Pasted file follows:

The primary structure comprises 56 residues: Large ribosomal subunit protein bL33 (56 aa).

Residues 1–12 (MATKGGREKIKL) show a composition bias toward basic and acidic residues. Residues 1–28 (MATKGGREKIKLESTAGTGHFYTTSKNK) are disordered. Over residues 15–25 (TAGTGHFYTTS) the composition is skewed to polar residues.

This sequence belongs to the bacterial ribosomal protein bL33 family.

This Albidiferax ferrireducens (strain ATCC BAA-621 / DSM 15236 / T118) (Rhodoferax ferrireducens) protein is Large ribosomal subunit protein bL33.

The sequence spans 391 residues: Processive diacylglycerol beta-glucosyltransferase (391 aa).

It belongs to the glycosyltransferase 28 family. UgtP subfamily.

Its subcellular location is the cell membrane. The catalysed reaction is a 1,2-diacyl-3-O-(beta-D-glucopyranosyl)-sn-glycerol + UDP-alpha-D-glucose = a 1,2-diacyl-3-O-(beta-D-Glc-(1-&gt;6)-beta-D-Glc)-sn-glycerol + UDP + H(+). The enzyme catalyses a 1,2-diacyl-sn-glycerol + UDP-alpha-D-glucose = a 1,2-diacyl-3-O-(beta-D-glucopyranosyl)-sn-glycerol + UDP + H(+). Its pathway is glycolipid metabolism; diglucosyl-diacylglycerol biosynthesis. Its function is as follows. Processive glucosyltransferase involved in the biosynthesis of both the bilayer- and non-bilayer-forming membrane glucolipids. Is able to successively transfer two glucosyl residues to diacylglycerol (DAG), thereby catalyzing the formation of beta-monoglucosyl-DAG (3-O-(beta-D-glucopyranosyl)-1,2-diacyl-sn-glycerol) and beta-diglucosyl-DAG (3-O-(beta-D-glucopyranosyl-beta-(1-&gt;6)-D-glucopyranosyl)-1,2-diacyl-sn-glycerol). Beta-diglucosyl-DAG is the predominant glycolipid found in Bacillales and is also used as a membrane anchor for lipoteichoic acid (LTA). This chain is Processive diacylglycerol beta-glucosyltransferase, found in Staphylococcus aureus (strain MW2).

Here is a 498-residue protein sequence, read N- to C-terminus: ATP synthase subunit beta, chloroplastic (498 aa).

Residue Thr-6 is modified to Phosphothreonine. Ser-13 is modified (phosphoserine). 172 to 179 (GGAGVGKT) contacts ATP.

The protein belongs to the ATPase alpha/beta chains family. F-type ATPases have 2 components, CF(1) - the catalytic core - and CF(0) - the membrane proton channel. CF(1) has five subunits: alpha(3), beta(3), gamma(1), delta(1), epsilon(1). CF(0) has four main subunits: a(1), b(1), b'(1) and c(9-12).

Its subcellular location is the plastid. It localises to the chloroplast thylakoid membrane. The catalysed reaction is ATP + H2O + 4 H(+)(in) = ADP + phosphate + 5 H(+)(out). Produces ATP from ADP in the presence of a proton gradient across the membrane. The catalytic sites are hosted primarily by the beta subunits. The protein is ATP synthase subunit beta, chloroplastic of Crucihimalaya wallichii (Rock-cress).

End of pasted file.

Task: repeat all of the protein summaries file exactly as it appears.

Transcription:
The primary structure comprises 56 residues: Large ribosomal subunit protein bL33 (56 aa).

Residues 1–12 (MATKGGREKIKL) show a composition bias toward basic and acidic residues. Residues 1–28 (MATKGGREKIKLESTAGTGHFYTTSKNK) are disordered. Over residues 15–25 (TAGTGHFYTTS) the composition is skewed to polar residues.

This sequence belongs to the bacterial ribosomal protein bL33 family.

This Albidiferax ferrireducens (strain ATCC BAA-621 / DSM 15236 / T118) (Rhodoferax ferrireducens) protein is Large ribosomal subunit protein bL33.

The sequence spans 391 residues: Processive diacylglycerol beta-glucosyltransferase (391 aa).

It belongs to the glycosyltransferase 28 family. UgtP subfamily.

Its subcellular location is the cell membrane. The catalysed reaction is a 1,2-diacyl-3-O-(beta-D-glucopyranosyl)-sn-glycerol + UDP-alpha-D-glucose = a 1,2-diacyl-3-O-(beta-D-Glc-(1-&gt;6)-beta-D-Glc)-sn-glycerol + UDP + H(+). The enzyme catalyses a 1,2-diacyl-sn-glycerol + UDP-alpha-D-glucose = a 1,2-diacyl-3-O-(beta-D-glucopyranosyl)-sn-glycerol + UDP + H(+). Its pathway is glycolipid metabolism; diglucosyl-diacylglycerol biosynthesis. Its function is as follows. Processive glucosyltransferase involved in the biosynthesis of both the bilayer- and non-bilayer-forming membrane glucolipids. Is able to successively transfer two glucosyl residues to diacylglycerol (DAG), thereby catalyzing the formation of beta-monoglucosyl-DAG (3-O-(beta-D-glucopyranosyl)-1,2-diacyl-sn-glycerol) and beta-diglucosyl-DAG (3-O-(beta-D-glucopyranosyl-beta-(1-&gt;6)-D-glucopyranosyl)-1,2-diacyl-sn-glycerol). Beta-diglucosyl-DAG is the predominant glycolipid found in Bacillales and is also used as a membrane anchor for lipoteichoic acid (LTA). This chain is Processive diacylglycerol beta-glucosyltransferase, found in Staphylococcus aureus (strain MW2).

Here is a 498-residue protein sequence, read N- to C-terminus: ATP synthase subunit beta, chloroplastic (498 aa).

Residue Thr-6 is modified to Phosphothreonine. Ser-13 is modified (phosphoserine). 172 to 179 (GGAGVGKT) contacts ATP.

The protein belongs to the ATPase alpha/beta chains family. F-type ATPases have 2 components, CF(1) - the catalytic core - and CF(0) - the membrane proton channel. CF(1) has five subunits: alpha(3), beta(3), gamma(1), delta(1), epsilon(1). CF(0) has four main subunits: a(1), b(1), b'(1) and c(9-12).

Its subcellular location is the plastid. It localises to the chloroplast thylakoid membrane. The catalysed reaction is ATP + H2O + 4 H(+)(in) = ADP + phosphate + 5 H(+)(out). Produces ATP from ADP in the presence of a proton gradient across the membrane. The catalytic sites are hosted primarily by the beta subunits. The protein is ATP synthase subunit beta, chloroplastic of Crucihimalaya wallichii (Rock-cress).